The more perfect the approximation to truth, the more perfect is art.Dr. Maria Montessori The Advanced Montessori Method
Zoology Education in Montessori
The Montessori Zoology curriculum begins with lessons of two basic divisions of zoology, they are Vertebrates and Invertebrates. And sub-divisions of vertebrates include amphibians, mammals, birds, fish, and reptiles. Then the lessons are progressed to the differences between vertebrates and invertebrates. The curriculum progresses to an introduction to the five classes of vertebrates and their skeletal structures. The external parts of the vertebrates are presented with nomenclature; more in depth research is supported by the Animal Kingdom Charts and "first knowledge" questions. With these materials as a stepping off point, children explore how and where animals live, what they eat, their life cycles and physical characteristics. The system of scientific classification is formally introduced, and children learn that both vertebrates and invertebrates can be classified using this system. The nomenclature for the major phyla of invertebrates is then presented, and students do independent research on these animals. The study of invertebrates parallels their introduction to the Time Line of Life in history, since our earliest fossil record of life on Earth is that of invertebrate forms.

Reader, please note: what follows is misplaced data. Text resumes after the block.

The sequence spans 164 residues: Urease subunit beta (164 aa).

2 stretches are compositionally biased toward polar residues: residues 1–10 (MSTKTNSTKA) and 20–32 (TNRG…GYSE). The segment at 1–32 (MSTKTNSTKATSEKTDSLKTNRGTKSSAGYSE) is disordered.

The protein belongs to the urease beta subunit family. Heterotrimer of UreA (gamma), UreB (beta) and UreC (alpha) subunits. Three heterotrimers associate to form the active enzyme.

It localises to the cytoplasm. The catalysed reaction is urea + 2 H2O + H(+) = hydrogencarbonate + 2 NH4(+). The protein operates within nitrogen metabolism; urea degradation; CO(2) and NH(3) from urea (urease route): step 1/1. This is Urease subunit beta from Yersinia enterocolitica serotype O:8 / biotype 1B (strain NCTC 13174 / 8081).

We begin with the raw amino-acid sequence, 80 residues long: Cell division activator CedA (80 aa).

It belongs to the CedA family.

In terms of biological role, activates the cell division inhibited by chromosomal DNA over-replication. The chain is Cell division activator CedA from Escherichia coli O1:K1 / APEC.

The Animal Kingdom Charts and "first knowledge" questions also supplement the invertebrate work. The children then return to the vertebrates, looking at the internal parts of five classes. They expand their research projects to include scientific classification as well as information on the circulation, respiration, skin type, skeletal structure, reproduction, method of movement, nutritional needs and habitat of the animal they are researching upon. This study of the five classes of vertebrates also parallels Time Line of Life studies, as these classes are presented in the order in which fossil evidence shows that they appeared on Earth.
Exercising Zoology in Montessori
The beginning lessons are conducted verbally and then progressed to images gradually. First they are taught of the inclusions of real things, such as, if a child brings in an insect, the child will be asked place it in a “bug observer”, often called as a large magnifier technically, and have the children observe it. It is very important to never pass on your own personal fears or phobias, so teachers must always be aware of their own reactions to things.
In Language, classified cards are also a good way to teach different animals first orally, then with the labels. Children can then separate them into vertebrates and invertebrates, they can have them feel their own vertebrates and think of any pets and if they have vertebrates. As in everything around science, follow the child’s interests. Nomenclature cards are a good way of teaching the parts of an animal. If possible, begin the lesson by showing them a real frog. This not only aids them in their understanding of the frog but it also sparks their interest in learning.